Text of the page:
How about the generalization of the Koide relation which initiated this thread, the waterfall of quark triplets introduced by @arivero in arXiv:1111.7232? Unlike the original Koide relation, there is still no field-theoretic implementation of the full waterfall, because the triples include quarks with different hypercharges, and that's just more difficult to do. But all my comments still apply, and the paper contains some remarks on the geometry of the mass vectors involved, which, who knows, might be directly relevant to a stringy implementation.

    There's one more notable phenomenon, and that is the appearance of mass scales from QCD - 313 MeV, 939 MeV - in some of these Koide triples, when they are expressed using Carl Brannen's method. 939 MeV is the nucleon mass and it has been obtained from lattice QCD, but I am not aware of any simplified heuristic explanation of where that number comes from, that QCD theorists would agree with. In a few places in this thread, I have posted about papers which do purport to give a field-theoretic derivation of these quantities (Schumacher in #134, Gorsky et al in #136). The holographic QCD of Sakai and Sugimoto also gives a framework (from string theory rather than field theory) in which the nucleon mass can be obtained, once all the parameters of the brane geometry have been specified.

    If the QCD scales do appear in the extended Koide relations for a reason, and not just by chance, I think it has to be because there is some QCD-like theory underlying the standard model. There have been many proposals for what this could be, as has been documented throughout the thread on "the wrong turn of string theory". Presumably one should then look for a stringy implementation of QCD mechanisms like those just described, and then rerun the previous arguments about yukawa couplings on top of that.
     
  2. Mar 9, 2018 #177

    arivero

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    An anonymous edition in the wikipedia, deleted because it did not provide sources, points out that Koide equation amounts to say that the square roots [itex]x_n={\sqrt {m_{n}}}[/itex] are the three solutions of a cubic equation
    [tex]ax^{3}+bx^{2}+cx+d=0[/tex]
    when [tex]b^{2}=6ac[/tex]

    This idea is along the line of writting Koide formula as [tex] (x_1^2 + x_2^2 + x _3^2) - 4 (x_1 x_2 + x_2 x_3 + x_3 x_1) =0[/tex] A point that Goffinet already exploited to build his quartic equation.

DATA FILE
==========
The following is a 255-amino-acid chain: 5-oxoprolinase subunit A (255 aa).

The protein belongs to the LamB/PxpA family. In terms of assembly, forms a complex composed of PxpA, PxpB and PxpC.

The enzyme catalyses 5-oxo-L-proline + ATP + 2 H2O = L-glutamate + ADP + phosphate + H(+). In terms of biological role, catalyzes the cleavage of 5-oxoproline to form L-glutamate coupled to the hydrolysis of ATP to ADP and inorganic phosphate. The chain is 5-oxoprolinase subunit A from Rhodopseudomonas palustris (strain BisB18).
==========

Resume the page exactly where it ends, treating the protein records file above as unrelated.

I was wondering, one can always multiply the cubic by [itex]ax^{3}-bx^{2}+cx-d[/itex], can we? If so, we shoud have also
    [tex]a^2 m^3+(2 a c-b^2) m^2+(c^2-2 b d) m-d^2 = 0[/tex]
     
    Last edited: Mar 9, 2018
  3. Mar 10, 2018 #178
    Since they are both free particles, the electron's and the muon's masses are both on-shell masses (pole masses): ##m_e(m_e)## and ##m_\mu(m_\mu)##.

    This points to a more serious problem with Koide's mass formula. How well does it hold up at electroweak-unification energy scales or GUT energy scales?
     
  4. Mar 11, 2018 #179
    That will depend on what happens at intermediate scales. In the past ten years, Koide and his collaborators have considered many variations on the theme that the mass formula is exact at some high scale, and is somewhat preserved at lower scales by a version of Sumino's mechanism, in which the bosons of a gauged flavor symmetry cancel a major electromagnetic contribution to the running. According to this paradigm, even when the Sumino mechanism is included, one has to regard the precision with which the formula works for the pole masses, as partly coincidental.

    To be a little more specific: Sumino said that there would be a unification of electroweak and the flavor symmetry at around 10^3 TeV, and predicted that the next decimal place of the tau lepton pole mass would deviate from the formula. Koide has modified Sumino's theory in ways that imply larger corrections at low scales (and thus the formula's success when applied to the pole masses is more of a coincidence in these theories), but has retained the idea that the new gauge bosons have masses of around 10^3 TeV.